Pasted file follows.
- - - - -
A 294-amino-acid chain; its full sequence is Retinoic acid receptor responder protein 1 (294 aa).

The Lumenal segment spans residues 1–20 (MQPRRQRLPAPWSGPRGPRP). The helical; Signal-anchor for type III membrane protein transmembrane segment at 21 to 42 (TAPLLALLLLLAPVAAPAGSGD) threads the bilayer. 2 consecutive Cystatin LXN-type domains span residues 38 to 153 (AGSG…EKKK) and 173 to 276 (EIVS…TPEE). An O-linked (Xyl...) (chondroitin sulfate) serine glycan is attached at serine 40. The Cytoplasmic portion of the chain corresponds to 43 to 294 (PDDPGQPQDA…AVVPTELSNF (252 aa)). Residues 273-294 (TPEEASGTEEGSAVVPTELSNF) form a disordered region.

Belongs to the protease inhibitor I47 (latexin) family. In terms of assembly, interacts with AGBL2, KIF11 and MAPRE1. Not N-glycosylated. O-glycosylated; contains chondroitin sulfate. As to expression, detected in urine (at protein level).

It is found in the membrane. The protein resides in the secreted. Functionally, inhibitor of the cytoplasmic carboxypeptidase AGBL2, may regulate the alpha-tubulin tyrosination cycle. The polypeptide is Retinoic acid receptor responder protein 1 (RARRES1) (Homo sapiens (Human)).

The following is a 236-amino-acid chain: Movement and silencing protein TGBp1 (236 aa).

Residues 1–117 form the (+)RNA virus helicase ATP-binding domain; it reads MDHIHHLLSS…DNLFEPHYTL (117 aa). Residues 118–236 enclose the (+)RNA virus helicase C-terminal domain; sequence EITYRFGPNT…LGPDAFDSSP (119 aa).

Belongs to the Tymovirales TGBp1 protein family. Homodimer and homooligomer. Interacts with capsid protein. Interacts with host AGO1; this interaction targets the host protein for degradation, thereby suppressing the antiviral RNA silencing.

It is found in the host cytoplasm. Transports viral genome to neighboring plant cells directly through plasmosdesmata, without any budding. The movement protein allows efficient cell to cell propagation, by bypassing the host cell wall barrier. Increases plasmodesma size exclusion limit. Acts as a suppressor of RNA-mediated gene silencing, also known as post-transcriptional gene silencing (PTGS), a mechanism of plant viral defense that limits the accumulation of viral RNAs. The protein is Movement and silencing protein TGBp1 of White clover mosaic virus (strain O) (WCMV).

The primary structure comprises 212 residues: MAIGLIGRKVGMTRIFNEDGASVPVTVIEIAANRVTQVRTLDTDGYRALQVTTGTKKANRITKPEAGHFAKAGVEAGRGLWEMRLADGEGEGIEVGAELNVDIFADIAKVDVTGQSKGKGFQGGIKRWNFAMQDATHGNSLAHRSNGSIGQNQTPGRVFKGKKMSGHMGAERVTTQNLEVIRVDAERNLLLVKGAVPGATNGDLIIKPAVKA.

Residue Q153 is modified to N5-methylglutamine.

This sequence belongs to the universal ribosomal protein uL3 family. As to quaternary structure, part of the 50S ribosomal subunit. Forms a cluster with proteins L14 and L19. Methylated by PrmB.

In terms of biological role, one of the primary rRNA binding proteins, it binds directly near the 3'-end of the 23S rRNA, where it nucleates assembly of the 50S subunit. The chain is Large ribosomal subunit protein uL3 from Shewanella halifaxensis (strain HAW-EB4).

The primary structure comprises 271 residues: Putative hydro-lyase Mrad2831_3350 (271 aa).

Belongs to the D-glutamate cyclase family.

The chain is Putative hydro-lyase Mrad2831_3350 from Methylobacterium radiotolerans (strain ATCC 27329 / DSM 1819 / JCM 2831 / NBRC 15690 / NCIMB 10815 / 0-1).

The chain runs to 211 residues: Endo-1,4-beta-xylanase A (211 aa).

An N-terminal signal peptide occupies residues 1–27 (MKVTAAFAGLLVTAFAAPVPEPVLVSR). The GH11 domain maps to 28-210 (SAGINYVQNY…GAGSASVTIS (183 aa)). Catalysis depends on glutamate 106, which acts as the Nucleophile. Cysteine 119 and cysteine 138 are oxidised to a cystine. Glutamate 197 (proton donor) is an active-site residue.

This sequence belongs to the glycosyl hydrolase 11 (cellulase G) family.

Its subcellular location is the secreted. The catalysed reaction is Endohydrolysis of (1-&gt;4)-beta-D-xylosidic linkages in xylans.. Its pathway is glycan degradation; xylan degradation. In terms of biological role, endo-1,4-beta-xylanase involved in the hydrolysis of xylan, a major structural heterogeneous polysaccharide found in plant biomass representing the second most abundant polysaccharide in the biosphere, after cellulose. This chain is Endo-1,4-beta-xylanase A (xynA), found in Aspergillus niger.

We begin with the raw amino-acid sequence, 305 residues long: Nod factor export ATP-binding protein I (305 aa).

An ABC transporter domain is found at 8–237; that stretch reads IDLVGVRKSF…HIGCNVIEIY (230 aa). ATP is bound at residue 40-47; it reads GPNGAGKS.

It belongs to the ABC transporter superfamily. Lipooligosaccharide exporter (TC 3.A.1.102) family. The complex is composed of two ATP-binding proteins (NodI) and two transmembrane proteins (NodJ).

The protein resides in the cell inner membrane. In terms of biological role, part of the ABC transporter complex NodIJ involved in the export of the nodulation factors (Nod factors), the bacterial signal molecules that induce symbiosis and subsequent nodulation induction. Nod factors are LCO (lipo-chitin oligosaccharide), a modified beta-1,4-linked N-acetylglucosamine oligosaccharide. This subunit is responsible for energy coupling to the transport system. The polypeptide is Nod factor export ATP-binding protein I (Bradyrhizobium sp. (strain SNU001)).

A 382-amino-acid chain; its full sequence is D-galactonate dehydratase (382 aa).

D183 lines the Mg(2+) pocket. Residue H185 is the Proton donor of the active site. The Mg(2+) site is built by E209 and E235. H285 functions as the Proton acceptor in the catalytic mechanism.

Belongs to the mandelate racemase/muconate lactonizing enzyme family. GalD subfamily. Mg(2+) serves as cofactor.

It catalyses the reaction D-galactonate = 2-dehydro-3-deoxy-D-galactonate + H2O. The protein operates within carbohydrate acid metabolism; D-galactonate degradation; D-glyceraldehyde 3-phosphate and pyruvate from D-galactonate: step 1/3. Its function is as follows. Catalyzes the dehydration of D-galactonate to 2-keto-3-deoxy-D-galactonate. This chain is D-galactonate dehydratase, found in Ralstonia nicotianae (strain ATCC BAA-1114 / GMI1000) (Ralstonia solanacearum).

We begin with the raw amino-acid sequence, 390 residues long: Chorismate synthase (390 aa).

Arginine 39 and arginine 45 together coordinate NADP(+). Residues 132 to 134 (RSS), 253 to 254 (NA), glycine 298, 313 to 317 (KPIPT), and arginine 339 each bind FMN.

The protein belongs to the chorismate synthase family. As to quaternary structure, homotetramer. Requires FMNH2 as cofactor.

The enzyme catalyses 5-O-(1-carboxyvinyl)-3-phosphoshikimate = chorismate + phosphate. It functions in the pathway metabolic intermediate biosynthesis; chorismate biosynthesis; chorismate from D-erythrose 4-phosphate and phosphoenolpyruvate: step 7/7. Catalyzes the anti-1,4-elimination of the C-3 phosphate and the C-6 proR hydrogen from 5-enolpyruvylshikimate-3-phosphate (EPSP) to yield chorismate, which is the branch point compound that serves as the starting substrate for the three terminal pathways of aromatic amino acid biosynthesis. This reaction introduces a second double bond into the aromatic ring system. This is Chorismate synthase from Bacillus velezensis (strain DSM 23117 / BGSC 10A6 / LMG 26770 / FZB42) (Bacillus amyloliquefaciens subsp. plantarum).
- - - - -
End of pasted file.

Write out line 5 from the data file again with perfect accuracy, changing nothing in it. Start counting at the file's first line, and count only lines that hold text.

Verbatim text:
The following is a 236-amino-acid chain: Movement and silencing protein TGBp1 (236 aa).